Biden says he supports changing Senate filibuster rules
MADRID — President Joe Biden said Thursday that the Supreme Court’s decision ending a constitutional right to abortion is “destabilizing” and that he supports changing Senate rules to codify nationwide abortion protections. He maintained the ruling does not affect U.S. standing on the world stage as he took credit for modernizing the transatlantic alliance to adapt to new threats from Russia and China.
Biden was speaking to reporters at the conclusion of a five-day foreign trip to huddle with NATO allies in Madrid and the leaders of the Group of Seven advanced democratic economies in the Bavarian Alps, which came as the nation was still grappling with the fallout from Friday’s Supreme Court decision.
“America is better positioned to lead the world than we ever have been,” Biden said. “But one thing that has been destabilizing is the outrageous behavior of the Supreme Court of United States in overruling not only Roe v. Wade, but essentially challenging the right to privacy.”
He added: “I could understand why the American people are frustrated because of what the Supreme Court did.”
Biden said he would support changing the Senate filibuster rules, which require 60 votes to pass most legislation, to allow bringing a bill extending nationwide abortion protections to pass by simple majority, but he said it would likely require voters to send additional Democratic Senators to Washington to get done.
The three-day NATO summit included the Biden administration announcing plans to permanently bolster the U.S. military presence in Europe, an agreement between Turkey, Finland and Sweden to pave the way for the accession of Nordic nations into NATO, and the alliance updating its strategic concept reflect that China’s “coercive policies” are a challenge the Western bloc’s interests.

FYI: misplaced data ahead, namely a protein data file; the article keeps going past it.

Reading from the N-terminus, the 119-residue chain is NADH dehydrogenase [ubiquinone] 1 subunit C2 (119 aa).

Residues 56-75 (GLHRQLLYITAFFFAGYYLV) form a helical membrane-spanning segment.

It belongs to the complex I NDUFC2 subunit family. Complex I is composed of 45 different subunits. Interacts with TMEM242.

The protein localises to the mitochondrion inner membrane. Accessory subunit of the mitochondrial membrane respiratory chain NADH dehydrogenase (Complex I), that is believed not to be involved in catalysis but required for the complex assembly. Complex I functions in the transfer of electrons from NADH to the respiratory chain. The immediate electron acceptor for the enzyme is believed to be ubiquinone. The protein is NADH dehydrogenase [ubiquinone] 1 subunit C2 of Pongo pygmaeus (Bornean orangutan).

“I think we can all agree that this has been a historic NATO Summit,” Biden said.
He noted the last time NATO updated what is essentially its mission statement was 12 years ago, when Russia was characterized as a partner, and the document didn’t even mention China. The new document hammered out at the summit changes that.
“The world has changed, changed a great deal since then,” Biden said. “This summit was about strengthening our alliances, meeting the challenges of our world as it is a day, and the threats we’re going to face in the future,” Biden said.
Biden also highlighted announcements at the G-7 meeting, including more economic and military assistance to Ukraine as it aims to beat back Russia’s four-month invasion, and announcements on tougher sanctions meant to punish Moscow.
“We are going stick with Ukraine and all of the alliance is going to stick with Ukraine as long as it takes,” Biden said. “I don’t know what it how it’s going to end, but it will not end with a Russian defeat of Ukraine in Ukraine.”